Primary schools are “not a business” and treating them as such will be to the detriment of children’s education with consequences that will be felt for years to come, warned Irish National Teachers’ Organisation (INTO ) Galway branch secretary Michael Gallagher.
Speaking from the INTO conference in Killarney Mr Gallagher, a teacher at Scoil Einde in Salthill, told the Advertiser yesterday that members were frustrated and that there was increased insecurity about the future of primary education. Citing problems such as changes to the teacher-pupil ratio Mr Gallagher accused the Minister of Education and Skills, Ruairi Quinn, of not fully understanding the role that primary schools play in the community and the adverse effects that cuts will have on children’s education.
“The Minister said that he understands our anger but that from a financial point of view there is nothing that he can do. From our point of view he doesn’t seem to understand the way schools operate and the part they play in the community. It is not a business. The Troika is telling us to run everything like a business. We are there to educate children and if we deprive them of that then we are going to reap the consequences in the years ahead.”
Minister Quinn received a frosty reception from the 750 or so delegates when he arrived at the conference at the Gleneagle Hotel on Tuesday. More than 40 teachers from small rural schools staged a silent protest during Mr Quinn’s address, many of whom held up placards emblazoned with the words “Government policy - to hell or to Connacht” and “Are cuts only for country buffs?”.
“We decided to stage the silent protest because of the huge cuts in primary education,” explained Mr Gallagher, who added that Minister Quinn is yet to reverse the changes that will adversely affect rural schools. “What he is doing is drastic. Schools had to have at least 49 students to appoint a third teacher, now that has been increased to 56 students. For four-teacher schools the number has been increased from 81 students to 86. There are a huge number of schools that are now going to lose a teacher.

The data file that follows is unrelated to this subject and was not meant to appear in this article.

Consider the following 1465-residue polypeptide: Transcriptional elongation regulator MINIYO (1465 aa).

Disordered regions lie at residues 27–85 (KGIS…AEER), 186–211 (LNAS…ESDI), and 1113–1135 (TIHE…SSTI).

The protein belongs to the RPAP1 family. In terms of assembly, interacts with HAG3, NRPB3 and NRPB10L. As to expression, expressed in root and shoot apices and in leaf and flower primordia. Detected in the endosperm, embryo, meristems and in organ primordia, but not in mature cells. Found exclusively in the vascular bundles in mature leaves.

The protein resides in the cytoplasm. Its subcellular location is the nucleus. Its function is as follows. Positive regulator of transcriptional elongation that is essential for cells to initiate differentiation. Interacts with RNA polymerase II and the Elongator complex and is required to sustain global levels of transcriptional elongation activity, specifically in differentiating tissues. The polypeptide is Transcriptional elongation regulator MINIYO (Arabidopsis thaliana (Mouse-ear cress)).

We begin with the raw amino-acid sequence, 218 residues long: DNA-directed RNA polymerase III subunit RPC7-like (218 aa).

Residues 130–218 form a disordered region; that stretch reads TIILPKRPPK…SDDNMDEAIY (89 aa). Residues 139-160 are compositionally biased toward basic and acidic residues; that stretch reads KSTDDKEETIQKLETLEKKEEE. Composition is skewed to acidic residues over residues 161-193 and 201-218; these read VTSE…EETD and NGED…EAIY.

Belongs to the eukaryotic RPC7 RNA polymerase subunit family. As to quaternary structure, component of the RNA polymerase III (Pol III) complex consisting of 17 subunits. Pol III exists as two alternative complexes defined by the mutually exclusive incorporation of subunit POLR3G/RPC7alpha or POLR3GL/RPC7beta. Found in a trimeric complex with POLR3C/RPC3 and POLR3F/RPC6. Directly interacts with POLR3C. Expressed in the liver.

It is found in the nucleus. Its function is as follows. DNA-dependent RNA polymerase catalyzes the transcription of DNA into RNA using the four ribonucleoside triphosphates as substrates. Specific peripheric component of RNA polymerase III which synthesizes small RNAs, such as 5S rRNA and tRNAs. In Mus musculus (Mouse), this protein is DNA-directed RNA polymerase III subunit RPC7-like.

“In Galway city most of the schools are not affected by this, it is the small rural schools. Statistics show that 70 per cent of schools in Ireland are four teacher or less. This is going to force a lot of small schools to close or to amalgamate. We are not against amalgamation but it must be done in an orderly fashion and with consent, and not forced. We’re asking the Minister to allow a debate to take place.”
Mr Gallagher also branded as “ridiculous” the Education Department’s decision to build a new primary school in Knocknacarra when there is an existing school in need of extensions and other schools in Galway with vacant classrooms. “I was part of a deputation to a meeting in Tullamore recently to give the facts on the ground. There were nine schools from Galway represented, including three primary schools in Salthill and two in Knockncarra. Between us we were able to offer 26 vacant classrooms. Instead they are planning to build a brand new 24 classroom school. They don’t seem to be dealing with reality at all, they don’t need another school. It does not make sense,” he said before adding that INTO members have agreed to set up a task force to examine the future of small schools and compile a report which will be discussed at a special congress in June.